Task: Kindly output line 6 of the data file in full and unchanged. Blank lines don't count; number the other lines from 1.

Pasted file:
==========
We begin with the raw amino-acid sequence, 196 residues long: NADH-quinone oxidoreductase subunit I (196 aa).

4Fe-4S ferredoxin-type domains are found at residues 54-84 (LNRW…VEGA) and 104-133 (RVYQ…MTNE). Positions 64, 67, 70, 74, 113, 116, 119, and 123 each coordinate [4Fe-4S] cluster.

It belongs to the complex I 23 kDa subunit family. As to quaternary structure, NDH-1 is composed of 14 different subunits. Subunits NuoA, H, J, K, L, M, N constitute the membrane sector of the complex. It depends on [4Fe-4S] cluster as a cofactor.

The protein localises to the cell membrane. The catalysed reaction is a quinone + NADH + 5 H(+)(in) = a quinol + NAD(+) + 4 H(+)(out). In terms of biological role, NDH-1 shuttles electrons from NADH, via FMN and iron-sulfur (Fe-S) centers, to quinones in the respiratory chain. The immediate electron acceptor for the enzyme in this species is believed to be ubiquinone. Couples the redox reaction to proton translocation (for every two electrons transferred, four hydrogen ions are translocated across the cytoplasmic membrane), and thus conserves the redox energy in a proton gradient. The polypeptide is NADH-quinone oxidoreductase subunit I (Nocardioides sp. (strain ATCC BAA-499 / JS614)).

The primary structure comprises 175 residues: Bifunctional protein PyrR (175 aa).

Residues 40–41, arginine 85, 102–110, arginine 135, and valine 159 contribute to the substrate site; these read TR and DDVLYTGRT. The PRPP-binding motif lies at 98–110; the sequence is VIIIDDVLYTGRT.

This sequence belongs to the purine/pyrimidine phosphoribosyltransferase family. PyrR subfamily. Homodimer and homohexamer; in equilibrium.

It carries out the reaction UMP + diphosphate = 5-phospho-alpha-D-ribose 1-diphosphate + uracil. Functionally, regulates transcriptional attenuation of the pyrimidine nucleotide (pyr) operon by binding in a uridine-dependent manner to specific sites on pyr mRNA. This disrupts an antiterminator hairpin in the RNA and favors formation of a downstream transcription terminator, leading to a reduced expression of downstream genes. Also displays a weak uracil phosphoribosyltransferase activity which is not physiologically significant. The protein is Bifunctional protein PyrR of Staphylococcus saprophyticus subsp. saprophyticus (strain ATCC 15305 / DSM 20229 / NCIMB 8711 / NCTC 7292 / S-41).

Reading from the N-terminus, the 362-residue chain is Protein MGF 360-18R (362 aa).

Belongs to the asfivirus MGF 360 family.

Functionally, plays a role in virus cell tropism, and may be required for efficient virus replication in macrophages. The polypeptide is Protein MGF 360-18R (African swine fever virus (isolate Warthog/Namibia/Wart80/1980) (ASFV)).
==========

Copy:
Residues 40–41, arginine 85, 102–110, arginine 135, and valine 159 contribute to the substrate site; these read TR and DDVLYTGRT. The PRPP-binding motif lies at 98–110; the sequence is VIIIDDVLYTGRT.